Binary Value

Quat Level

00

-3

01

-1

10

3

11

1

 

Frames consist of 120 quats. Groups of 8 frames are called super frames. The first 9 quats in the super frame contain a synchronization pattern known as the ISW or inverted synchronization word:

           ISW =     -3 -3 +3 +3 +3 -3 +3 -3 -3

The first 9 quats of all other frames in the super frame contain a synchronization word:

            SW =     +3 +3 -3 -3 -3 +3 -3 +3 +3

Europe [4B3T]

This line code has been selected by CCITT as the international standard for basic access digital lines. It is also known as MMS 43† and maps 4 binary symbols into 3 ternary ones, resulting in a 25% reduction in baud rate. Since 3 ternary symbols [+, -, 0] corresponds to 33 = 27 different possible states, but 4 binary symbols correspond to 24 = 16 possible states, there is a surplus of 11 states. Some of these are not used but others are used by the system to support control or supervision functions.

To prevent a long string of zeros from causing loss of lock, and increasing interference, the B and D channels are scrambled prior to line encoding. The scrambling polynomials are:

LT to NT1 s(x) = 1 + x-5 + x-23

NT1 to LT s(x) = 1 + x-18 + x-23

Data are arranged in frames of 120 ternary symbols. Frames synchronization is provided by word SW1 from the end-user terminal to the network and SW2 from the network:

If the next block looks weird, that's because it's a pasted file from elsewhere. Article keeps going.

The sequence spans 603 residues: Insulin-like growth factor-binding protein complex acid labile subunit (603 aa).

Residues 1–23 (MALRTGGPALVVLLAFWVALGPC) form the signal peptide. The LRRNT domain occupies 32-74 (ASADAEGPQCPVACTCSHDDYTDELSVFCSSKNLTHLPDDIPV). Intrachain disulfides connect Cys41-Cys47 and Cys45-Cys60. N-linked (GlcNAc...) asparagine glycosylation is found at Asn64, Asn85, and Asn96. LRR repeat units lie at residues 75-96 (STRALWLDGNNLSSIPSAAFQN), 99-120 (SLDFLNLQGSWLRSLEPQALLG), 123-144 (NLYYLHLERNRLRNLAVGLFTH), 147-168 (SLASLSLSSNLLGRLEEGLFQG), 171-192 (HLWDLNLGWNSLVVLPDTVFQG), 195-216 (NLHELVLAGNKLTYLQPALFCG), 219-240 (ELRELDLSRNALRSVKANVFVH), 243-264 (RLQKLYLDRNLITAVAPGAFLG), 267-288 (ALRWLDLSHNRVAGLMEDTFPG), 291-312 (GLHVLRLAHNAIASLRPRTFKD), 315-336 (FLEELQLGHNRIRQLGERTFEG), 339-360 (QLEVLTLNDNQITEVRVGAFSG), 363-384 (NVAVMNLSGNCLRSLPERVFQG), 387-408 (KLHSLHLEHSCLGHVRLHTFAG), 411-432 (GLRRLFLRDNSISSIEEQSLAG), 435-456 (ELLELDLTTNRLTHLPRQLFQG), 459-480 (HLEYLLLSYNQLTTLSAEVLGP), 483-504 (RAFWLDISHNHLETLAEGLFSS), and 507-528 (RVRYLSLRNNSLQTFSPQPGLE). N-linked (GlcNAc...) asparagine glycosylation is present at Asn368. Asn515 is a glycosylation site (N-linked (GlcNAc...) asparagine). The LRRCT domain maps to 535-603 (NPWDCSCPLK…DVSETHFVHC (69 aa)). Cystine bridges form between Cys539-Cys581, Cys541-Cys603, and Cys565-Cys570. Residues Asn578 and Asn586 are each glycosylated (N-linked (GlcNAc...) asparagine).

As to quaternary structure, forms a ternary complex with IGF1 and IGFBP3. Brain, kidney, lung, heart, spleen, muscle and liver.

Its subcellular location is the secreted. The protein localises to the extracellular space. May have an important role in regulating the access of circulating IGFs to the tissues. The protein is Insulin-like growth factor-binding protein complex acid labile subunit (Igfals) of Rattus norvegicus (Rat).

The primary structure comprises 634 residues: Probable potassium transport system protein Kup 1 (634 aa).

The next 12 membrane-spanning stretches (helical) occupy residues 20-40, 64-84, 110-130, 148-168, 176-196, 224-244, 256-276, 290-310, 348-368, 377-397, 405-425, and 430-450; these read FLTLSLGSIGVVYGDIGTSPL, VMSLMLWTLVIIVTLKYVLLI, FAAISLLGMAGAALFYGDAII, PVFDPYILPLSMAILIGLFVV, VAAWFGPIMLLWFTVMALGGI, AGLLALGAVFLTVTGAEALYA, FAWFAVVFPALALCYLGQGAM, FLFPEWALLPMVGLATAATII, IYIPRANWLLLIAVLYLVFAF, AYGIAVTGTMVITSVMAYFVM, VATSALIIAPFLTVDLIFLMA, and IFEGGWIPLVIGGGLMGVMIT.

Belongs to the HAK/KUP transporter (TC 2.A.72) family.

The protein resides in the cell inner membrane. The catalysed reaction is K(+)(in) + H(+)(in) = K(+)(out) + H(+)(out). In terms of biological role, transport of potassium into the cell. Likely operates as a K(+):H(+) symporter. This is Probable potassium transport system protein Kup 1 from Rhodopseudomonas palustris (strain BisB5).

SW1     - + - - + - - - + + +

             SW2     + + + - - - + - - + -

The S and T interfaces require a balanced line format. It has been defined as a pseudo-ternary or MAMI† code. Transmission pulses have a peak voltage of ±2.5 V and duration of 5.21 ΅Sec. Logical ones are represented by 0 volts and logical zeros are represented by alternate polarity pulses.

4.3.5  Basic Rate Line Interfaces

 For Advanced Students

Half Duplex TCM

In the past, digital signals could be sent through the PSTN down a 4-wire loop where each pair is operating in the simplex mode. However, one of the principle objectives of ISDN is to use the existing 2 wire lines to support digital transmission. Digital half-duplex operation, also known as TCM† or ping pong is one possible solution.

Data is compressed to a higher bit rate, and the loop switches directions. Since some switchover time would be needed to let the loop stabilize, the actual line data rate would be about 2.25 times the channel rate, or approximately 360 Kbps.

This approach requires bit rates, which a standard 2-wire loop cannot support. However, this technique is used inside of switching systems to save tracks on PCB back planes. An example of this is the A-link found in the DMS AccessNode.

Full Duplex Loop Interface

Traditionally analog signals are sent bidirectionally in a 2-wire copper loop. To transmit digital information bidirectionally on a 2-wire loop, a hybrid and an echo canceller is employed.

The transmitted pulses have a peak amplitude of 2.5 V while the minimum received pulse may be as low as 1.5 mV. The loop operates bi-directionally at 144 Kbps. The baud rate is only half of this since 2B1Q AMI line format is used. The loop attenuation increases with frequency and is about 50 dB at 89 KHz.